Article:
Dmitry, thank you for getting our conversations and opinions spread across
different communications channels collected here in one cohesive email.

I like Ruslan's summary, and I support every line of what Ruslan has
written here.

> Note that the "two weeks" is not really a hard requirement (could be
> more, or less). In this model you need to come up with a release
> candidate, which is where we create the release branch, which becomes a
> stable branch at the end of the cycle.

Thierry - I appreciate your feedback. My thinking here is quite similar (if
not the same): time required for not merging new functionality should
depend on balance between amount of feature-related commits & bugfixes. If
there # of bugfixes >> # feature-commits, then I'd say it's too expensive
to have two branches with the need to backport every single bugfix.

One of the things behind of this branching strategy is to change our
engineering processes in such a way, that we simply have more commits
related to features and less on bugfixes after FF date. In order to achieve
this, I'd expect us to be able to form strong bugfix team which will work
across release, so bugs are not collected by FF (and do other incremental

We might want to consider making a flexible date when we create stable
branch, based on # of bugfixes vs # of feature-related commits. But
frankly, for simplicity, I'd pick the date and work towards it - so
everyone's expectations are aligned upfront.


On Wed, Aug 26, 2015 at 8:44 AM Ruslan Kamaldinov <>

> On Wed, Aug 26, 2015 at 4:23 AM, Igor Marnat <> wrote:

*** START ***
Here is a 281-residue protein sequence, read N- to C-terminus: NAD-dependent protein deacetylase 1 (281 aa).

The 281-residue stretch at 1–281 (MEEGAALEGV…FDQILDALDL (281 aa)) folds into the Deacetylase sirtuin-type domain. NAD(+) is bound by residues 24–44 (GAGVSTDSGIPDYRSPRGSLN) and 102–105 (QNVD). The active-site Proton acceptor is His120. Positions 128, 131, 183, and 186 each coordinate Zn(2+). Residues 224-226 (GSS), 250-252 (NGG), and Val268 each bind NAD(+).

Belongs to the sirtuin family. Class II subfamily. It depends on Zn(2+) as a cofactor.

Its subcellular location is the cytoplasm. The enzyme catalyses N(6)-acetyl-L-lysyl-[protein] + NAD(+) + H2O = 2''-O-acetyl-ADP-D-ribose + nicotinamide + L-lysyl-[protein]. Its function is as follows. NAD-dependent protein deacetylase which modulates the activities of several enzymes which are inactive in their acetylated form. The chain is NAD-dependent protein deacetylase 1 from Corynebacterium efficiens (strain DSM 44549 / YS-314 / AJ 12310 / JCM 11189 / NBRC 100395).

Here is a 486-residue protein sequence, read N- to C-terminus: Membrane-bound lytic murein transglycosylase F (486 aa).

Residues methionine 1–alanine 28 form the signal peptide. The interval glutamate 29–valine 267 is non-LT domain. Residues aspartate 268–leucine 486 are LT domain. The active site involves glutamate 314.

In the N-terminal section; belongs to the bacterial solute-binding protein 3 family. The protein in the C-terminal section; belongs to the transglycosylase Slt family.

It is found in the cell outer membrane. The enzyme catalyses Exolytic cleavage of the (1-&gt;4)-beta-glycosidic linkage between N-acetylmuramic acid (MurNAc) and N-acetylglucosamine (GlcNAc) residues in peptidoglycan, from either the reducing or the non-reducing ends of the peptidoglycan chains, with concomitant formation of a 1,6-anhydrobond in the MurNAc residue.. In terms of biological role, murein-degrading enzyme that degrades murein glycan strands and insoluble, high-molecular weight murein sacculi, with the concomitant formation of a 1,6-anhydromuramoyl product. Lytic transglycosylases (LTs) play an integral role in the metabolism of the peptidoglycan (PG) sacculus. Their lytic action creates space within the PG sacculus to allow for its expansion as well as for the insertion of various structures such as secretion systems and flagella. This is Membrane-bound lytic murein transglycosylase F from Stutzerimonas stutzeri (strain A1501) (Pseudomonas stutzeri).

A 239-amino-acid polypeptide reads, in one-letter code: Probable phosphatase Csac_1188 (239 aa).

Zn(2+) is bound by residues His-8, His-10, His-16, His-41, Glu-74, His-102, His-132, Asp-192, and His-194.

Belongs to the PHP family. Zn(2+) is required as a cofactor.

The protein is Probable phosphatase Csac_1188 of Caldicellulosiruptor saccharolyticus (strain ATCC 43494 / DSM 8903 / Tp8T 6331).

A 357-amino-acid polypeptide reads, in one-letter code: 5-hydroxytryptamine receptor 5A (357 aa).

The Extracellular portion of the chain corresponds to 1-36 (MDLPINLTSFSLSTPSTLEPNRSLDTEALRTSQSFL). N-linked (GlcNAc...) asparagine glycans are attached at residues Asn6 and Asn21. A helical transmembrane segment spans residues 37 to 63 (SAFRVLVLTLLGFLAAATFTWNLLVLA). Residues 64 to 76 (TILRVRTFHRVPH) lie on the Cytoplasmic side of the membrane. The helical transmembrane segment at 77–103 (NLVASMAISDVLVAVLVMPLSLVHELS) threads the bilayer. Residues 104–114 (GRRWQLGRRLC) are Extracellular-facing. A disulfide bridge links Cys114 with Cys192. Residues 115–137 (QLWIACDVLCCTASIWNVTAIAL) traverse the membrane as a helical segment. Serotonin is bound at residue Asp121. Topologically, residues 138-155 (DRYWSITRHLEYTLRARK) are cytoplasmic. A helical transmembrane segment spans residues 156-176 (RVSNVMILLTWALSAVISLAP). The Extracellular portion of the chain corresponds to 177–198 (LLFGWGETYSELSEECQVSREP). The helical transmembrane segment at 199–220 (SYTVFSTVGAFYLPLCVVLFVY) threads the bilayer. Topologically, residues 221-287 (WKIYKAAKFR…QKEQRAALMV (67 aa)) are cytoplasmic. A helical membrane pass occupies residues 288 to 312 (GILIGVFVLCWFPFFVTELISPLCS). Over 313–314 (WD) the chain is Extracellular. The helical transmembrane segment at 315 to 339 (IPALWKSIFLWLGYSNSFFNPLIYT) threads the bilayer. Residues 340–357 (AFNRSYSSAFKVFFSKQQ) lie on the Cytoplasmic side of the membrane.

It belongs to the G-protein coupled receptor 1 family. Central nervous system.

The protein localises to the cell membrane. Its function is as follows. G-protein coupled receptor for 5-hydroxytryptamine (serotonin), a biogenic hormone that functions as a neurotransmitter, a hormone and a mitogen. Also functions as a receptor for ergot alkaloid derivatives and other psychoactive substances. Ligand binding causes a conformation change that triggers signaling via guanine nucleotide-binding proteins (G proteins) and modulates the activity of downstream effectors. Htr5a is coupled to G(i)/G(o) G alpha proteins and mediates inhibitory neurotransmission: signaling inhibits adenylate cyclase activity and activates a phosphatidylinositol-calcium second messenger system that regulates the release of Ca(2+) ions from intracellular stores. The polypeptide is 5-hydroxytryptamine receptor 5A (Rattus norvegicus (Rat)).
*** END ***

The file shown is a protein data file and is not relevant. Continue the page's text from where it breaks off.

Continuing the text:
>> Thierry, Dmitry,
>> key point is that we in Fuel need to follow as much community adopted
>> process as we can, and not to introduce something Fuel specific. We
>> need not only to avoid forking code, but also to avoid forking
>> processes and approaches for Fuel.
>> Both #2 and #3 allow it, making it easier for contributors to
>> participate in the Fuel.
>> #3 (having internal repos for pre-release preparation, bug fixing and
>> small custom features) from community perspective is the same as #2,
>> provided that all the code from these internal repos always ends up
>> being committed upstream. Purely internal logistics.
>> The only one additional note from my side is that we might want to
>> consider an approach slightly adopted similar to what's there in
>> Puppet modules. AFAIK, they are typically released several weeks later
>> than Openstack code. This is natural for Fuel as it depends on these
>> modules and packaging of Openstack.
> I also think we should go with option #2. What it means to me
> * Short FF: create stable branch couple of weeks after FF for upstream Fuel
> * Untie release schedule for upstream Fuel and MOS. This should be two
> separate schedules
> * Fuel release schedule should be more aligned with OpenStack release
> schedule. It should be similar to upstream OpenStack Puppet schedule,
> where Puppet modules are developed during the same time frame as OpenStack
> and released just a few weeks later
> * Internally vendors can have downstream branches (which is option  #3
> from Dmitry’s email)
> Thanks,
> Ruslan
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